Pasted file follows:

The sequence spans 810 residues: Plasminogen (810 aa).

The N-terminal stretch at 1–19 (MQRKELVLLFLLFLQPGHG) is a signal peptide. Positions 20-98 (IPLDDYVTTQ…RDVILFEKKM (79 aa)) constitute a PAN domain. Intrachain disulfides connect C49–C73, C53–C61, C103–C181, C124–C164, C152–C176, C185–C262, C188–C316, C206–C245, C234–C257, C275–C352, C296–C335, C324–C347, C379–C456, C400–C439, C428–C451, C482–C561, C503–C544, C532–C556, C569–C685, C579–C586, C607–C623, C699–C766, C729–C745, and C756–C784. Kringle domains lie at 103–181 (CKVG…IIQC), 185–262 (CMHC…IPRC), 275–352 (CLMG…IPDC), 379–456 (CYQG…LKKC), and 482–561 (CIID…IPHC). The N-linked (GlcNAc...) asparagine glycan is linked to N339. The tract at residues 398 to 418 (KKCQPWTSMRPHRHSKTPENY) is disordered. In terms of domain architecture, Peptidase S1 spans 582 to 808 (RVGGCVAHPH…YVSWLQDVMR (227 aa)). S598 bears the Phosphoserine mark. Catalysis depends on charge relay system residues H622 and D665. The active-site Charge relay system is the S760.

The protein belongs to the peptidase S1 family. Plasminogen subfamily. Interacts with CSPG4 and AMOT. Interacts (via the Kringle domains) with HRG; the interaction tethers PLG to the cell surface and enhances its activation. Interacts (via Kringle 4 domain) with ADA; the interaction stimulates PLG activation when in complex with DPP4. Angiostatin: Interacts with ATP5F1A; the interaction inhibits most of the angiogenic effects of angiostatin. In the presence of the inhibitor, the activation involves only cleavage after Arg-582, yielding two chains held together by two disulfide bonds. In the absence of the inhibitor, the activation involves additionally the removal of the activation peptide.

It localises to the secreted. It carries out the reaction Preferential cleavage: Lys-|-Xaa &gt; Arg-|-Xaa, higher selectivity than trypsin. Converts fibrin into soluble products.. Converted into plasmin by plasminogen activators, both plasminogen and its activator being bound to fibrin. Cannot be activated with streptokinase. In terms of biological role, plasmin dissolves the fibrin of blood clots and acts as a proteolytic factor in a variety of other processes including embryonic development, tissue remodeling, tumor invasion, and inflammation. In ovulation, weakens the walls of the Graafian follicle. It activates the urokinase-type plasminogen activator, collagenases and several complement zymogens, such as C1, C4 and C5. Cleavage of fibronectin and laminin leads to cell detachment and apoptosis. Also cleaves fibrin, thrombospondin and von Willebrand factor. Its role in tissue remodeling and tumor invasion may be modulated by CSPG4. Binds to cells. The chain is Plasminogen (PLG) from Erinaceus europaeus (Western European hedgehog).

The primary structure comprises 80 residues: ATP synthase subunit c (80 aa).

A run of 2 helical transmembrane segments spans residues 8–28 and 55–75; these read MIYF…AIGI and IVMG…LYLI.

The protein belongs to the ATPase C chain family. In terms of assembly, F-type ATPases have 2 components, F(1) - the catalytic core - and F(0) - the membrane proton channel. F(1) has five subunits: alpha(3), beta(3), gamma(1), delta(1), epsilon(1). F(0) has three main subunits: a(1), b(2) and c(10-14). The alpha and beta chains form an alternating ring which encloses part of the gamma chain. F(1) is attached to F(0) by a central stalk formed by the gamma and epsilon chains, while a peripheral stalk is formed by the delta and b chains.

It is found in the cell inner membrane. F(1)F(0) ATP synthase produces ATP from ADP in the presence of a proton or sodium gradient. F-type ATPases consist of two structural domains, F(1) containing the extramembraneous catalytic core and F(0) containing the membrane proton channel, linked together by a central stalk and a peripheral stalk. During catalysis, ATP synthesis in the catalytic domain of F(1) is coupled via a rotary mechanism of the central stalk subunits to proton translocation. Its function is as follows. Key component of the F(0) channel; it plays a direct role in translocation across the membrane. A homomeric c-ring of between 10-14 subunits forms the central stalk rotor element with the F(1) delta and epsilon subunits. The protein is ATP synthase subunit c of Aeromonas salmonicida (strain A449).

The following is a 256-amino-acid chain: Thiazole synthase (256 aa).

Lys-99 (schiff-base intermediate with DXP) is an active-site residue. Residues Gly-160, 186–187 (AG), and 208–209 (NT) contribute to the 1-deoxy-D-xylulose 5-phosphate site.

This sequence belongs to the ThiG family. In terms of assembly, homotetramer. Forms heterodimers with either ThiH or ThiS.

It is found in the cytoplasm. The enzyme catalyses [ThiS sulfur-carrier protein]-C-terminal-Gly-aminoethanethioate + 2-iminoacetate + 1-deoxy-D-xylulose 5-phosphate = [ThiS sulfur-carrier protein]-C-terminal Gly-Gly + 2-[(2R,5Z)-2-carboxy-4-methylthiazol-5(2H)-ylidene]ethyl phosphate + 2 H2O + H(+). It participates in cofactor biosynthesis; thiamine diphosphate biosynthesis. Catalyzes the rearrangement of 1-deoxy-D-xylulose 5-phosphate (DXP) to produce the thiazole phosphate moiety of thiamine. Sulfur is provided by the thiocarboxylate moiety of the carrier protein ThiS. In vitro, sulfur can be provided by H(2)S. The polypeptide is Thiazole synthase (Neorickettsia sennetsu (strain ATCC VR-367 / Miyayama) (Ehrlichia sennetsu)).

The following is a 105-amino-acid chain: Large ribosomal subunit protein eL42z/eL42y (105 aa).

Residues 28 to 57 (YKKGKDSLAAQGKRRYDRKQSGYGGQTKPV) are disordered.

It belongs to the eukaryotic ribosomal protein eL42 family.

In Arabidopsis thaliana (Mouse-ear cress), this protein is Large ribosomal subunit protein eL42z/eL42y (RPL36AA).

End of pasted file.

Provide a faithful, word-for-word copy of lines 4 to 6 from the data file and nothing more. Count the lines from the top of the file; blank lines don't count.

It localises to the secreted. It carries out the reaction Preferential cleavage: Lys-|-Xaa &gt; Arg-|-Xaa, higher selectivity than trypsin. Converts fibrin into soluble products.. Converted into plasmin by plasminogen activators, both plasminogen and its activator being bound to fibrin. Cannot be activated with streptokinase. In terms of biological role, plasmin dissolves the fibrin of blood clots and acts as a proteolytic factor in a variety of other processes including embryonic development, tissue remodeling, tumor invasion, and inflammation. In ovulation, weakens the walls of the Graafian follicle. It activates the urokinase-type plasminogen activator, collagenases and several complement zymogens, such as C1, C4 and C5. Cleavage of fibronectin and laminin leads to cell detachment and apoptosis. Also cleaves fibrin, thrombospondin and von Willebrand factor. Its role in tissue remodeling and tumor invasion may be modulated by CSPG4. Binds to cells. The chain is Plasminogen (PLG) from Erinaceus europaeus (Western European hedgehog).

The primary structure comprises 80 residues: ATP synthase subunit c (80 aa).

A run of 2 helical transmembrane segments spans residues 8–28 and 55–75; these read MIYF…AIGI and IVMG…LYLI.